The hydroxypropyl methylcellulose ether composition of this invention is within the USP specification for HPMC 2910. It has a hydroxypropoxyl substitution of from about 7 to about 12 weight percent, a methoxyl substitution of from about 28 to about 30 weight percent, and a number average molecular weight of at least about 15,000 or a 2 percent aqueous solution viscosity of at least 20 cps. Preferably, the cellulose ether has a number average molecular weight of at least about 50,000 or a 2 percent aqueous solution viscosity of at least 800 cps. Most preferably, the cellulose ether has a number average molecular weight of at least about 80,000 or a 2 percent aqueous solution viscosity of at least 3,000 cps. Such a cellulose ether hydrates most rapidly and forms a thick viscous gel which can delay the release of active composition.
Typically, the cellulose ether is prepared by the reaction of cellulose pulp with caustic to form alkali cellulose. The alkali cellulose is then reacted under control conditions with an alkyl halide and alkylene oxide to form the cellulose ether. Such a process is described, for example, in U.S. Pat. No. 4,477,657.
The cellulose ether composition useful in this invention has a sufficiently fine particle size that the release of active composition from a solid tablet is delayed longer upon contacting an aqueous acidic environment at 37° C.; compared to the release from a solid tablet formulated with a chemically identical but coarser particle sized cellulose ether composition. A cellulose ether composition is chemically identical, for purposes of this invention, when it possesses hydroxypropoxyl and methoxyl substitution within the ranges of USP HPMC 2910, and has a 2 percent aqueous solution viscosity within about 50 percent of the viscosity of the fine particle sized composition. A cellulose ether composition is coarse when the particle size distribution has a larger amount by weight of larger particles than the fine particle sized cellulose ether composition. A fine particle size is sufficient to increase the rate of hydration, and thereby delay the release of the active composition. Such particle size can vary, and typically is sufficient when about 90 weight percent of the cellulose ether composition, and preferably at least about 95 weight percent, can pass through a 100 mesh screen. More preferably, the cellulose ether has a particle size sufficient that at least about 95 weight percent, and most preferably at least about 97 weight percent can pass through a 140 mesh screen, although any size sufficient to form a gel-like layer can be employed.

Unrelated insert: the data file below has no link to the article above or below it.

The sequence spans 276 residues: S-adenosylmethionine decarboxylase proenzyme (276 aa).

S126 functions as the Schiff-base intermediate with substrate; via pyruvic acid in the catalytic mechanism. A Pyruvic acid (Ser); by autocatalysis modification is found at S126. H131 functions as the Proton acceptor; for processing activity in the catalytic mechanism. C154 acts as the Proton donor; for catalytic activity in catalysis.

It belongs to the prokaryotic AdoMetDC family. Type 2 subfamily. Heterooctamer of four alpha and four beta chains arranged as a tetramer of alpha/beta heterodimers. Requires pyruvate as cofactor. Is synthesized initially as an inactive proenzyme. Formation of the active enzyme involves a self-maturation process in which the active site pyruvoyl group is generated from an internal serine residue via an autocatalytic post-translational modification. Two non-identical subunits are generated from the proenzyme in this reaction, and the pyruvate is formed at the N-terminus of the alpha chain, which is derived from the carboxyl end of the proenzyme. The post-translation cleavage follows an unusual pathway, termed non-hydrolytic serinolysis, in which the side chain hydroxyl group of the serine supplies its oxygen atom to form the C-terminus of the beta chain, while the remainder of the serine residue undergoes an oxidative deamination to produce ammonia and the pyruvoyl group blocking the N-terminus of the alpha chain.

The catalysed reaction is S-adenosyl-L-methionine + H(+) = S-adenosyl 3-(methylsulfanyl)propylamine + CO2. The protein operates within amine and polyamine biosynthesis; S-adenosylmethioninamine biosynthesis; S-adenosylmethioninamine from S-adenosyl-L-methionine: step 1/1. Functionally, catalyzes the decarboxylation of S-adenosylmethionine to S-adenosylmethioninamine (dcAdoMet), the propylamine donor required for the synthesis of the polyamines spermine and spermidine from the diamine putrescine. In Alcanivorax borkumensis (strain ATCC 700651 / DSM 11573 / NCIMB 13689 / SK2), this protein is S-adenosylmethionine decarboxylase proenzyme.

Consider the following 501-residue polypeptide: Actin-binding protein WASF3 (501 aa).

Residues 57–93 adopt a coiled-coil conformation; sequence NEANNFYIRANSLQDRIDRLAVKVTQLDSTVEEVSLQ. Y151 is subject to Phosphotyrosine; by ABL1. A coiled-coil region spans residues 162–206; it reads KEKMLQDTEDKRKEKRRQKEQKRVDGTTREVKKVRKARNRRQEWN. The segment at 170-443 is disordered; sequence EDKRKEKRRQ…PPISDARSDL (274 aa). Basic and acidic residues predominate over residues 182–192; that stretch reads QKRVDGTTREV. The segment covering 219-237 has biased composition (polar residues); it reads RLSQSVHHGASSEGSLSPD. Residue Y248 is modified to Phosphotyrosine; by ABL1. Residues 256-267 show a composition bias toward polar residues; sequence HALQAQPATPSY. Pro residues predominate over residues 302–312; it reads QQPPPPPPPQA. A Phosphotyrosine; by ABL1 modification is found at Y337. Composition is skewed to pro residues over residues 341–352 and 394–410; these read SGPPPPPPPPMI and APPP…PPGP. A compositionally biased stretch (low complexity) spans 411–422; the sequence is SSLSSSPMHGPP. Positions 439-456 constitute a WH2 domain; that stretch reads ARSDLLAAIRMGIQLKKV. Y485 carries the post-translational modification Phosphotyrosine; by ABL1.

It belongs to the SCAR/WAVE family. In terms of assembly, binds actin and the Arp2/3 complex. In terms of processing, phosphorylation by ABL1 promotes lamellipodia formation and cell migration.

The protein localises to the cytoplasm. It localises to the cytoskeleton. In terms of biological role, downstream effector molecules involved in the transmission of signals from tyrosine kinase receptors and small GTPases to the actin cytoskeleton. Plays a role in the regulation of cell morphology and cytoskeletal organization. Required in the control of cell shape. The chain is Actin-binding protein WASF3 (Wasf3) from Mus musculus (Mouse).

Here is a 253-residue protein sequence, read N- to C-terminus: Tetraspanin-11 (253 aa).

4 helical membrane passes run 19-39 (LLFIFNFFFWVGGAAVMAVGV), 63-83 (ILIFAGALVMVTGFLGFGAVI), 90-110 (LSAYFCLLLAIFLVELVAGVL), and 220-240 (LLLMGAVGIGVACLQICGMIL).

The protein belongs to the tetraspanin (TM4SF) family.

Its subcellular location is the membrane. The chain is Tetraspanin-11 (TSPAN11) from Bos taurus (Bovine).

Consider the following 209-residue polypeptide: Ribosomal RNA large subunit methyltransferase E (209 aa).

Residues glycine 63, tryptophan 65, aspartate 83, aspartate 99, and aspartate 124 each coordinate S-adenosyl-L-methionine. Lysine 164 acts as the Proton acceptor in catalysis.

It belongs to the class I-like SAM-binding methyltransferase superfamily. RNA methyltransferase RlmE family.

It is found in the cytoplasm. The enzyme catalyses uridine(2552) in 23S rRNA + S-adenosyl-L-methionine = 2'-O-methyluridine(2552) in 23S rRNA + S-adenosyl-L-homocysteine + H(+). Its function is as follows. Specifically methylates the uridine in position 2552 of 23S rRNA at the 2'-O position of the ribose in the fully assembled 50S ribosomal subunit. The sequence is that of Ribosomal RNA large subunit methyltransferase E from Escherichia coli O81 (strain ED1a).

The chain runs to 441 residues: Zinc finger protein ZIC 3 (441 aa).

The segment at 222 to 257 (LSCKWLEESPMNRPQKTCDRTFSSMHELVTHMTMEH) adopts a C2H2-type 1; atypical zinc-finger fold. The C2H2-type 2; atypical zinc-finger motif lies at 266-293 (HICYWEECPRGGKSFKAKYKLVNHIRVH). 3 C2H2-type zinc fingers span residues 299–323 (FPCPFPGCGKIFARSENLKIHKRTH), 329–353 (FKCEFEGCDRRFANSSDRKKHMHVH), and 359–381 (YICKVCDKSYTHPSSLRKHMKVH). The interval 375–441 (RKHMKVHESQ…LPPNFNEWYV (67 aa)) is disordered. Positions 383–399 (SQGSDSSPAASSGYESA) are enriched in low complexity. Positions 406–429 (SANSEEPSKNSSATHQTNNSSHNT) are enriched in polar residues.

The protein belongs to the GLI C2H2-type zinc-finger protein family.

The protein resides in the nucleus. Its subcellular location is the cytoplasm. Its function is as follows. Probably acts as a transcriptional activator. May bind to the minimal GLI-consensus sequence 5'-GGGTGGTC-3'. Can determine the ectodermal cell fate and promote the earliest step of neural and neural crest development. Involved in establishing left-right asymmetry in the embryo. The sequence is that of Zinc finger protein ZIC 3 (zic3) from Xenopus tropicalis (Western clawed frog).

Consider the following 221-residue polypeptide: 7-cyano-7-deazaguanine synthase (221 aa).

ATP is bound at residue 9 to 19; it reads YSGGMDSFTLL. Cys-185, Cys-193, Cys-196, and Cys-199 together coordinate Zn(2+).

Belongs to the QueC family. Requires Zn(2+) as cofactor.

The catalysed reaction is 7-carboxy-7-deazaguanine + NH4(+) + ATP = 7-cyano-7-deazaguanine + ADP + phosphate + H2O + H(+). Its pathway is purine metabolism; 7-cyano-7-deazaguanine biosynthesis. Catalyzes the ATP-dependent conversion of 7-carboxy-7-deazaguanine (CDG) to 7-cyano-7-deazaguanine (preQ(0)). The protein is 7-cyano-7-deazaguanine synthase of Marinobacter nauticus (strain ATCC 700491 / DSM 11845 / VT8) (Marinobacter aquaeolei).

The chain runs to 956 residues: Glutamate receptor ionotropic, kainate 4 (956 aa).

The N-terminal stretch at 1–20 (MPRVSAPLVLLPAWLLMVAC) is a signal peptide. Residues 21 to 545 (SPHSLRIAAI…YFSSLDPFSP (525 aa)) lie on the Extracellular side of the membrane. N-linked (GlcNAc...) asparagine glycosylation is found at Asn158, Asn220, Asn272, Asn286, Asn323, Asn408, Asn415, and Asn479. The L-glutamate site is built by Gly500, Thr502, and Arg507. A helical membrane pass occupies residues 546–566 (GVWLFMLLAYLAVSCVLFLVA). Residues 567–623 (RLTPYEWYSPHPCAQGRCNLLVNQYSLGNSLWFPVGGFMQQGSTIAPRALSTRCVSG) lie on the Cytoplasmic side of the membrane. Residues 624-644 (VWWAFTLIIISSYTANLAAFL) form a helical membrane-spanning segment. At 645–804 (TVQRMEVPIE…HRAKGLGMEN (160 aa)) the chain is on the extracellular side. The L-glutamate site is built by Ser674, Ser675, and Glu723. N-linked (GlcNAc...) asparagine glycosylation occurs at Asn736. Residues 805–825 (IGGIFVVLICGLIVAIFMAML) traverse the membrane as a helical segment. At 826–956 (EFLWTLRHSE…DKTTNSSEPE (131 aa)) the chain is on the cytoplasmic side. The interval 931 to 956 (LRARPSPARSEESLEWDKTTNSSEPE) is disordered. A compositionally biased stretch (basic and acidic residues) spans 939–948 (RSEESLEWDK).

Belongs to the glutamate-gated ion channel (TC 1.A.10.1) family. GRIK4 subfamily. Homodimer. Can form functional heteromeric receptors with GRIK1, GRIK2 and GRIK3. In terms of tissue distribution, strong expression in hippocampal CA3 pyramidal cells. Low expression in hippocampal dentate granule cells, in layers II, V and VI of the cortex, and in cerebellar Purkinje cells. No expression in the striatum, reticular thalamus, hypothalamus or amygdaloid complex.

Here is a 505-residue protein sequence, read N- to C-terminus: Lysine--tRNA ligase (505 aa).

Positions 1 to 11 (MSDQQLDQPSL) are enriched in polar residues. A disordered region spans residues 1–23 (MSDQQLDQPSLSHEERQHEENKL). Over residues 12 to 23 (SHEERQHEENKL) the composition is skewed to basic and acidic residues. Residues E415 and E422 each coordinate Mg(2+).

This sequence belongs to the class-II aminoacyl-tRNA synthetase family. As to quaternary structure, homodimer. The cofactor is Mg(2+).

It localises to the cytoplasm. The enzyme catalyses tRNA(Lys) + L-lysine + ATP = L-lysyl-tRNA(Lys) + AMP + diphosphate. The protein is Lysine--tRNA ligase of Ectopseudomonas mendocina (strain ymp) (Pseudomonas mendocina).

The cellulose ether composition is substantially water-soluble. Substantially water-soluble refers to a composition which tends to spontaneously disperse its molecules throughout the molecules of water.
A functionally effective amount of the cellulose ether composition is employed. Such amount is an amount sufficient to delay the release of the therapeutically active composition. Preferably, the amount employed is the minimum amount required to provide the delayed release. Such an amount can vary and typically ranges from about 5 to about 90 percent, preferably from about 5 to about 25 percent, and most preferably from about 10 to about 17 percent based on weight of the tablet, although any functionally effective amount can be employed.
The therapeutically active composition is any composition which can be administered orally to affect a condition such as, for example, a pharmaceutical drug or vitamin. The active composition can be a water-soluble or a water-insoluble composition. A water-soluble composition is a composition which spontaneously disperses its molecules in an aqueous medium, and a water-insoluble composition is a composition which does not exhibit that spontaneous dispersion. Suitable water-soluble compositions include aspirin, theophylline, pseudoephedrine HCl, ascorbic acid, riboflavin, 5 phosphate sodium and the like. Suitable water-insoluble compositions include naproxyn and ibuprofen. Water-soluble compositions especially find the process of the invention useful because they tend to dissolve and diffuse through the hydrated cellulose ether layer, during gel formation.